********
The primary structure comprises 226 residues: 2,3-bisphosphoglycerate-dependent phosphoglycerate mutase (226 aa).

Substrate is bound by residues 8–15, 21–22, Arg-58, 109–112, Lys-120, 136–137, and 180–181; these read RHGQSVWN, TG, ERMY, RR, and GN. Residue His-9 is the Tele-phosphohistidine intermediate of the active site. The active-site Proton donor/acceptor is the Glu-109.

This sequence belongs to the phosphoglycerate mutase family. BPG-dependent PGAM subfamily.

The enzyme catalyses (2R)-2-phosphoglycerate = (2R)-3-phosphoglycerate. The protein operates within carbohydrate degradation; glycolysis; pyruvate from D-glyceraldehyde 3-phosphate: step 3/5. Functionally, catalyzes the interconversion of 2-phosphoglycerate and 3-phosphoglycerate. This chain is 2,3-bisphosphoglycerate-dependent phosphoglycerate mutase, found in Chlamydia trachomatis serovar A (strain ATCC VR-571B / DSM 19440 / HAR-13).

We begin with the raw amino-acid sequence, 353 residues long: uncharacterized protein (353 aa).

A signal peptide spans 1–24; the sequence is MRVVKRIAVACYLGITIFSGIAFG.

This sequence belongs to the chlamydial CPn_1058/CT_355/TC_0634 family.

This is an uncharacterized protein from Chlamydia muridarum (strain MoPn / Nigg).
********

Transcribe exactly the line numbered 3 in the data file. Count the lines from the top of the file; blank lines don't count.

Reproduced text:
This sequence belongs to the phosphoglycerate mutase family. BPG-dependent PGAM subfamily.